‘Beautiful Boy’: Steve Carell & Timothée Chalamet Are Terrific In A Drama That Quite Can’t Land Emotional Catharsis [TIFF Review]

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TORONTO – “There are moments when I look at him,” David Sheff says, “this kid I raised, who I thought I knew inside and out… and I don’t know who he is.” David is a journalist — he wrote the last John Lennon and Yoko Ono interview for Rolling Stone — so he would eventually turn the story of his family’s struggle with his son’s addiction into a memoir. Said son, Nic Sheff, would do the same. Belgian Director Felix Van Groeningen (“The Broken Circle Breakdown“) combines those volumes in “Beautiful Boy,” a painfully sincere picture that does its very best to dodge the conventions of the rehab movie – established in “Clean and Sober,” “28 Days,” “Permanent MidnightTIFF and more made-for-TV efforts than you can shake an AA chip at – but never quite forges its own path. It’s crystal clear on what it doesn’t want to be; it’s less clear on what it does.

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David and Nic are played here by Steve Carell and Timothée Chalamet, who forge a convincing bond; we do indeed glimpse how close they once were, that David was a nice guy parent (maybe too nice), the cool dad who’ll smoke with the kid once he turns 18, not expecting that they’ll soon be sitting in front of rehab centers, saying things like “This got out of hand, don’tcha think?”

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The chronologically freewheeling script, by Luke Davis and Van Groeningen, thankfully spares us the scene where young Nic gets hooked or whatever; we get the details of Nic’s addictions at roughly the same time David does, so the early scenes are less about exposition than mood, in the way if feels when things begin to spin out of control. David wanders through the house in the middle of the night, despairing about the empty bedroom; he calls hospitals; he drives around aimlessly, well aware of the low likelihood that he’ll actually find Nic out there, but certain that he has to be doing something.

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The role makes sublime use of Carell’s unshakable likability – you feel his desperation, and his desire to make this into something he can control. Ever the journalist, he decides to learn everything there is to know about crystal meth, his son’s drug of choice; in the interest of research, he even tries it himself. But it’s not the kind of thing you can puzzle out, and nothing in the movie is more truthful than his son’s explanation of why he does it: “When I tried it, I felt better than I ever had. So I kept doing it.”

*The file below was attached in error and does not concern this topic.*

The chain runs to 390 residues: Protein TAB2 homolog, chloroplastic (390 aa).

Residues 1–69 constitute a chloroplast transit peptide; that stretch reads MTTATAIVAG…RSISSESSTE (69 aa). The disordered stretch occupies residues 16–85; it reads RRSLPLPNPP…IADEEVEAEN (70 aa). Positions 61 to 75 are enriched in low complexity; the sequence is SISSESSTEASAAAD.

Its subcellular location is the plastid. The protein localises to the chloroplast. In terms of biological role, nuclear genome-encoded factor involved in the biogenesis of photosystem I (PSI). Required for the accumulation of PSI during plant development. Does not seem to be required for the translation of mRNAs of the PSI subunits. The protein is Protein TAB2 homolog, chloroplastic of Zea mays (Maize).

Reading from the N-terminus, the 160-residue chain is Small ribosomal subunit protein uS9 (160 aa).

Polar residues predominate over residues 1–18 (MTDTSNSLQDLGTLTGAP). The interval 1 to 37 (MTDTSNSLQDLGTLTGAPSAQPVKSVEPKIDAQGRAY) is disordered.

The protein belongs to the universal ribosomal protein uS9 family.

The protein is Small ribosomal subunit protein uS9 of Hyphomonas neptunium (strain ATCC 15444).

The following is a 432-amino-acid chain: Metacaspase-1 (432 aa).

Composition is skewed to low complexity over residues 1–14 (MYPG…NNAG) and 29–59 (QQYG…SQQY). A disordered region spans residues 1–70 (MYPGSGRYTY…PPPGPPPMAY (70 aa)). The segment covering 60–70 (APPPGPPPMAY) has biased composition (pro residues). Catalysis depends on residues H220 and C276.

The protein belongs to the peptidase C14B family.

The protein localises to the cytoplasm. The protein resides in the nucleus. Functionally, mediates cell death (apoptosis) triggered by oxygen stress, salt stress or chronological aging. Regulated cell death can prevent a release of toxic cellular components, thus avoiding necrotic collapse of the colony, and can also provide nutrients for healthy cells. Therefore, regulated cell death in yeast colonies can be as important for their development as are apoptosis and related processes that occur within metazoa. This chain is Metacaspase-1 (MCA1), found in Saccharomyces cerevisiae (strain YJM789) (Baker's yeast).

Van Groeningen sleekly interweaves past and present, so a tough scene like that might butt up against a glowing memory, like the father taking care of the sick little boy, singing him Lennon’s title song. (Carrel does some of his best acting there — so open, and raw, and kind.) But all that gentleness and understanding has to crack eventually, and boy does it. Stories like this are never just about recovery; they’re about the cycle of relapse and recovery, and where trust fits into all of it. They’re about happy endings that are temporary at best.

The young, desperate addict is the kind of role most actors will kill for because it is full of opportunities to show off. But Chalamet won’t be enticed; even in scenes of twitchiness and tears, you will not catch him acting. He finds the emotional core of this character, and hangs onto it for dear life, even when he’s at his worst, insisting “I’ve got five days now” when he’s clearly, clearly loaded. And even in that state, he can still see through his father’s façade. “I was this amazing thing, your special creation,” he notes, “And you don’t like who I am now.” He’s right; one of the subtle yet undeniable truths of this story is the way embarrassment becomes one of the key motivations for his father’s actions.

So with all of those virtues, why is “Beautiful Boy” so underwhelming? Amy Ryan and the supporting players are all top-notch, and Van Groeningen’s direction is technically proficient; he uses narrative hyperlinking, via music and moods, to shuttle between moments in their shared past and present, and the editing strategy is keenly aware of how a song can trigger a memory. And he seeks out small moments, human touches that exist outside of the tired addiction flick playbook; there is, for example, a painful scene of Nic attempting to break into the empty family home, presumably to steal things to sell for drug money, and Van Groeningen pulls it waaaaay out, as Nic searches one potential key hiding place and the next, and tries each door. The camera holds, well aware that we all know where this is going.

Yet by working in such a deliberately muted key, the emotional payoffs we’re conditioned to require from a story like this never quite arrive, and Van Groeningen never finds a workable substitute for them. (And it’s so oddly paced, it seems to be ending a good half-hour before it does.) It’s a very earnest movie— so much so that one montage is, no kidding, scored with “Sunrise, Sunset”— and it closes with stats about addiction and inspiring words about seeking help, which comes off rather like a cheap ploy for second-hand applause, and emotional catharsis from a movie that can’t quite land it on its own. [C+/B-]

Check out all our coverage from the 2018 Toronto International Film Festival here.

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